- Supreme Court Ruling May Help Employers Find a More Level Playing Field in Litigation
- March 26, 2010 | Author: Stephen X. Munger
- Law Firms: Jackson Lewis LLP - Hartford Office ; Jackson Lewis LLP - Atlanta Office
A U.S. Supreme Court decision may make it easier for corporate employers to avoid defending wage and hour, employment and other lawsuits in state courts, which are “home” forums to their adversaries and often are seen as favorable to plaintiffs.
Employers generally can remove cases filed in a state court to federal court, based on “diversity of citizenship” between the parties, where the employer’s “principal place of business” is in a state of which the plaintiffs are not citizens.
This place of business, the Supreme Court has ruled, is best interpreted as “the place where a corporation’s officers direct, control, and coordinate the corporation’s activities” or “nerve center” -- usually, its headquarters -- rather than where the corporation does the major portion of its business. Hertz Corp. v. Melinda Friend et al., No. 08-1107 (Feb. 23, 2010). Thus, in Hertz, where suit was brought in a California state court by two California citizens, the corporation, which is headquartered in New Jersey, may be entitled to remove the case to federal court, despite earlier rulings rejecting the move because of the large amount of Hertz’s business generated in California.
The litigation in Hertz began when two California citizens sued the company in California state court for alleged violations of state wage and hour law on behalf of a class of similarly-situated California citizens. Hertz sought to remove the case, asserting that the federal court possessed diversity jurisdiction because the company, which has its corporate headquarters in New Jersey, was a citizen of New Jersey rather than California.
The federal district court disagreed. It determined that the company was a citizen of California because the amount of business activity it conducted in the state was significantly larger than in other states. Because Hertz and the two plaintiffs were both California citizens, the court held it did not have diversity jurisdiction over the case. The U.S. Court of Appeals for the Ninth Circuit affirmed, and Hertz appealed to the U.S. Supreme Court.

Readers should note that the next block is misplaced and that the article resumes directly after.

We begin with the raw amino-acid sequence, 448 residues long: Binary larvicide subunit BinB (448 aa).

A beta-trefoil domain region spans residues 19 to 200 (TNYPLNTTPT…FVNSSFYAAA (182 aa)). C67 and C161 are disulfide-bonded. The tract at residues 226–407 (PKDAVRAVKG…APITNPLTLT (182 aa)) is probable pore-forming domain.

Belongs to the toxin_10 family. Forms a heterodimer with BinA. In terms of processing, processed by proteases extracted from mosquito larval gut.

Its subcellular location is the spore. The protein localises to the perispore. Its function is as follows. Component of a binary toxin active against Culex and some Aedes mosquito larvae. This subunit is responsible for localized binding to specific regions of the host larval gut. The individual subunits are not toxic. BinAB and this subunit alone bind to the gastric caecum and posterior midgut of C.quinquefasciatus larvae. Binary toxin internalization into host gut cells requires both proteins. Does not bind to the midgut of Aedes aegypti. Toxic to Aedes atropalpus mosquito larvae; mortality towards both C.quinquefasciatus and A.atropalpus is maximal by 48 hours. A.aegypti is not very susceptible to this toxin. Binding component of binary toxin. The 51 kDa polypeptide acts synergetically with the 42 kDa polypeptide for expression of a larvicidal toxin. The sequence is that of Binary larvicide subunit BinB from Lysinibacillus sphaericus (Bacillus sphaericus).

The Supreme Court’s Decision
A unanimous Supreme Court overturned the Ninth Circuit’s ruling. Looking for a “single, more uniform interpretation” of the term “principal place of business” for determining a corporation’s citizenship for diversity purposes, the Court rejected the “business activities” test applied by the Ninth Circuit. Instead, it adopted the “nerve center” test, explaining that such an approach, “which ordinarily equates that 'center’ with a corporation’s headquarters, is simple to apply comparatively speaking.” The Court remanded the case for further litigation to determine where Hertz’s “nerve center” is located.
“Complex tests produce appeals and reversals, encourage gamesmanship, and ... diminish the likelihood that results and settlements will reflect a claim’s legal and factual merits,” Justice Breyer wrote on behalf of the Court. The “nerve center” test, on the other hand, is “sensible” and “relatively eas[y] to apply.”
Companies cannot however, manipulate the “nerve center” test by establishing a corporate headquarters that is “nothing more than a mail drop box, a bare office with a computer, or the location of an annual executive retreat,” the Court cautioned.
What Does it Mean?
“This holding impacts companies with headquarters in a state other than the state where they conduct most of their business,” says Jackson Lewis partner Stephen Munger. “Such companies often are targeted for state wage and hour class actions in states where they conduct much or most of their business. By adopting the nerve center test for determining citizenship of a corporation, the Supreme Court has given these employers another avenue to remove state wage and hour class actions to federal court. Given the many advantages of litigating wage and hour cases in federal court, the decision should give such corporations some relief.”
Like Hertz, many companies conduct a large portion of their business in California because of its population and market size. Under the Ninth Circuit’s prior corporate citizenship analysis, such companies would be amenable to suit in plaintiff-friendly California courts, without hope of removal to a federal court because of diversity. By focusing instead on the corporate “nerve center,” the Supreme Court's decision may give companies a better chance of finding a level playing field in litigation.